The individual behind the attack - local media would nickname him the “Mad Bomber,” - called TTC Chairman Ralph Day on the day after the bombing. He demanded $250,000 and threatened more attacks. The threats were repeated the following day.
The police tried to trap the bomber by having Day himself, wired for sound, proceed with a black satchel to the Bloor/Yonge intersection. Upon arrival, Day received a phone call and was told to leave the satchel and walk away. The police tensed, only to be frustrated when a uniformed officer, unaware of the sting, happened by and ran after Day with the case he had “forgotten.”
The following day, at around 11:00 p.m., a washroom at the Grey Coach bus station at Queen Street and Roncesvalles exploded. An hour later, a passenger using the public washroom at Eglinton station was asked by someone in the next cubicle if he was “going to be long.” Emerging, he saw a bundle of dynamite with a burning fuse and ran for his life. The bomb exploded a moment later.
On Friday, May 24, the Globe and Mail reported that Police Chief James Mackey had offered a $5,000 reward for the bomber, and released a composite sketch. All spare and reserve officers were pressed into service. For the next three weeks, every subway station was guarded day and night. The TTC ran empty trains ahead of scheduled trains to protect passengers from blasts.
Rider Ed Treijs remembers those days: “There was heavy police presence on the platforms. The police would stroll by the garbage cans and shine their big cop flashlights into the cans. Fun job. I remember the front couple of cars in trains were almost deserted for a while. No one wanted to be at the front of the train in case a train-triggered bomb was somewhere on the tracks.”
Ralph Day received no more threats. However, the Toronto Telegram received a call on May 24 from someone who claimed he’d found “a big bundle of dynamite” behind the Eastern High School of Commerce. Photographer Norm Betts and a reporter went to the school to investigate.
Upon arrival, they found two men in a green Chrysler that sped away. They found nothing on the school grounds but, upon returning, found that the dynamite had been placed on the hood of their car. Betts states he caught sight of the green Chrysler again, but it sped off before he could snap a picture of its license plate.
Earl Keys was arrested as a suspect in the case later that month. He had a prior record for extortion, but insisted he had nothing to do with the bombings. Despite this, he pleaded guilty to the charge and was remanded to a mental institution for examination before sentencing. A week later he escaped, and was never seen again.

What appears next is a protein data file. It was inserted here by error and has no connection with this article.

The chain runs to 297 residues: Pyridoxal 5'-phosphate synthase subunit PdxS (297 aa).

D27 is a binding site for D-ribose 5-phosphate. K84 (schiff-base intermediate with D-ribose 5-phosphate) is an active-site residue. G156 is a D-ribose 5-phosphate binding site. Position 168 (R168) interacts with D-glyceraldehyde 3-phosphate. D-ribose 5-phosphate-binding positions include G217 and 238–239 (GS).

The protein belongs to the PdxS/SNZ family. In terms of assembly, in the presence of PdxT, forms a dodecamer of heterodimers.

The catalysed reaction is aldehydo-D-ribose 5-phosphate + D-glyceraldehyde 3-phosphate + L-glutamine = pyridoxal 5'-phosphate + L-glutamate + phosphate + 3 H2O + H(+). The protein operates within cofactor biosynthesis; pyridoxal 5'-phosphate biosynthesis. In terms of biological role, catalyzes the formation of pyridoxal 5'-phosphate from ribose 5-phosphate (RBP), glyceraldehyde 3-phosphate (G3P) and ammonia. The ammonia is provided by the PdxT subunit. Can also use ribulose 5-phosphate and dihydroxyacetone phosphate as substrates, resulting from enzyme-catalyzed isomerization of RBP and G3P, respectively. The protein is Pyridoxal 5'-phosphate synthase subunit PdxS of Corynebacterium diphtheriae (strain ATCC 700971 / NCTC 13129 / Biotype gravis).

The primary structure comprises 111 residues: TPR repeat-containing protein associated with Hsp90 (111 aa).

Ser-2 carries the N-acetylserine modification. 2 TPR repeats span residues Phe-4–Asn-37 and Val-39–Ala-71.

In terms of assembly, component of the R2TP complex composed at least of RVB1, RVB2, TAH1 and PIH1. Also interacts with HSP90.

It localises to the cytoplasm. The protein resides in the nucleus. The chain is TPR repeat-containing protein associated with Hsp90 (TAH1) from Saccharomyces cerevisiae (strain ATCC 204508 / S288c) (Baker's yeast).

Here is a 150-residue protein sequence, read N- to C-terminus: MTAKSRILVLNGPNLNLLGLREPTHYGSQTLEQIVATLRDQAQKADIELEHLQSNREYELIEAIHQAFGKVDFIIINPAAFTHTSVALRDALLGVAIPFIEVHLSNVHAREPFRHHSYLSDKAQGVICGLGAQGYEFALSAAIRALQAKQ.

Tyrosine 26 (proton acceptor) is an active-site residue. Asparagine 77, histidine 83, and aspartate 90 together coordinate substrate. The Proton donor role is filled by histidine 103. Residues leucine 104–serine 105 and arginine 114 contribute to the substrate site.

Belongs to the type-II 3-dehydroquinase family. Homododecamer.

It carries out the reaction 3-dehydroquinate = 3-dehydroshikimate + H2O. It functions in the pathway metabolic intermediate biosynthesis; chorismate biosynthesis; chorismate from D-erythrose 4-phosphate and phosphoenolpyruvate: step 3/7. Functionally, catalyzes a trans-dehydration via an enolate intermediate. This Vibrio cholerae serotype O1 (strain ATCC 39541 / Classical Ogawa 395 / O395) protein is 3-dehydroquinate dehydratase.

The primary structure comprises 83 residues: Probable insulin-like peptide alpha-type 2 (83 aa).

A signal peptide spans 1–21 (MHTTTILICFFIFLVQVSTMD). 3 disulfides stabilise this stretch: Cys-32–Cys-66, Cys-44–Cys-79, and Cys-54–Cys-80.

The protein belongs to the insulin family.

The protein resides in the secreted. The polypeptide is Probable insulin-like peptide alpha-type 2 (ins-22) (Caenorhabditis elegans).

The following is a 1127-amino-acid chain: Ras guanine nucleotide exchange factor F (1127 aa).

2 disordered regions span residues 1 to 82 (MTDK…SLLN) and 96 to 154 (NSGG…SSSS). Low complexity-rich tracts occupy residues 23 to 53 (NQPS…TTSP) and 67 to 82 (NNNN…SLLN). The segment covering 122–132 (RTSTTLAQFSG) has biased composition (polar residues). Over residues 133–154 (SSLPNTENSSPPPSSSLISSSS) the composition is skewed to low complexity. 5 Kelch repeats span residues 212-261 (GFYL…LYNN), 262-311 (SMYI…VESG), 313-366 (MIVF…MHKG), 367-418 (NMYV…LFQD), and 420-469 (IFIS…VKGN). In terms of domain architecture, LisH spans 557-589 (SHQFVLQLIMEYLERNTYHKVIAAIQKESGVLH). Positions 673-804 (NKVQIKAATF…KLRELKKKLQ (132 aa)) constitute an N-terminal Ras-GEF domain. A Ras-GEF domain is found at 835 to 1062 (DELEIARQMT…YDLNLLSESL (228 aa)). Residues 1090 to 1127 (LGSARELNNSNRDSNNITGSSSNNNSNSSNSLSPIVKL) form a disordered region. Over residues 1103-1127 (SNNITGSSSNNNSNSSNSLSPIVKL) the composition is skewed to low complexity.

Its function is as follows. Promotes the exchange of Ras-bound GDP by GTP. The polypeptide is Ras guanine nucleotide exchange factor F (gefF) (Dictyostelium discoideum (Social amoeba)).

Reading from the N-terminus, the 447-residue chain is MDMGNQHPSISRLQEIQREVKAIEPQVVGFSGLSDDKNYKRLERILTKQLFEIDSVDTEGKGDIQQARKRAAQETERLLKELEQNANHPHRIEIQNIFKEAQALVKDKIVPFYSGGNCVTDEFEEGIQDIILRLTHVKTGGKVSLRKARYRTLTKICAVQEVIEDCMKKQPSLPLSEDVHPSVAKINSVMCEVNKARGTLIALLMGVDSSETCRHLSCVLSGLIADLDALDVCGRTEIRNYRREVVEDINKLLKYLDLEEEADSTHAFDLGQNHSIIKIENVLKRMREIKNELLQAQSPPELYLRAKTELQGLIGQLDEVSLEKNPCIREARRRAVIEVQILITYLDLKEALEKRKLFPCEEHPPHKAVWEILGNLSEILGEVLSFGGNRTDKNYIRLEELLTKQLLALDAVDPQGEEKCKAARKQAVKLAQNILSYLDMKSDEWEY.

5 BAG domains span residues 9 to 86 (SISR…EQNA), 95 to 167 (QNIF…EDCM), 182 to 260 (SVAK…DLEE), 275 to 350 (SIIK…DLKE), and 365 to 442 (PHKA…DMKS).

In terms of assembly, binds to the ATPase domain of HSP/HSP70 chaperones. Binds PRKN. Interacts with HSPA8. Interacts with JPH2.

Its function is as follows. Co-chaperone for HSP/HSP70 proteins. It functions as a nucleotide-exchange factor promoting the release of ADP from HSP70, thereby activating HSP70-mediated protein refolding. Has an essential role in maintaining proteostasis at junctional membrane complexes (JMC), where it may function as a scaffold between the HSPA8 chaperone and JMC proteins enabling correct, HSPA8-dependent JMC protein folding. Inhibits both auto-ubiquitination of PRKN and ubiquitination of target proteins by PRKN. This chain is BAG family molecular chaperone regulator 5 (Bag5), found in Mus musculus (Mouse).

There are a few points I find particularly interesting about this recounting of events. First of all was the authorities’ decision not to inform the public. I could see a few people being a little upset to learn about the serious bomb threat on the Friday before it was supposed to happen, after the investigation had been in progress for so long. I’m sure the authorities were following procedure and did not want to cause a panic, but it is also interesting to see how un-panicked the public seemed to be during the threat. Yes, there was a serious drop in ridership on the TTC on the date that the bombing was supposed to take place, but most people still went to work. By Wednesday, ridership was back to normal and, by Friday, the police were ramping back their surveillance. The public reaction was clearly more resolved and less panicked than the local media of the day.
Would the reaction have been different if a bomb had gone off? Very likely. But it’s also interesting to see that bombs did go off in 1968, but public behaviour did not radically change. And I suspect that it is because most people understand that you can’t live your life in fear all the time.
As hard as the authorities worked in 1985 to follow up this threat and nullify the activity of this terrorist group, the 1968 bombings show that a single madman can still cause disruption, and successful terrorist attacks elsewhere show that it’s near impossible to stop a determined individual who isn’t afraid to die. It’s impossible to guarantee our own safety 100% of the day, every day of the week, every week of your life. But for most of the people reading this blog, for most of your life, you will be safe and happy.
So, why worry about that remnant bit of fear of something you cannot control? Yes, you can lock your front doors at night without changing who you are, and you can keep a lookout for suspicious packages, but I’m not talking about that. I’m talking about those who would lock themselves in their home and go out as little as once a week or less; who would trade away civil liberties in the name of security and selectively target identifiable ethnic or religious groups for greater scrutiny.
I think that those who do that end up with a life that isn’t as full as those who accept the risks and move forward regardless, and I think that applies to the health of our democracies as well. Fear is a reasonable reaction, but only in small doses. You can’t live your lives in fear. Ultimately, you hurt yourself, you strike a blow for those who want you to live in fear, and you don’t end up giving yourself much in the way of real protection.
Life is full of risk. Nothing changes that. I have a lovely wife and two daughters, and yes I’m afraid to lose that someday. But I didn’t get where I am today by being ruled by my fears. Who knows where I’ll be tomorrow if I clasp the opportunities that present themselves to me, in spite of the risks. So I’ll keep taking public transit. I’ll keep stepping out the door. I’ll keep engaging people in conversation. I’ll keep living.
And I’ll be happy until the day I die.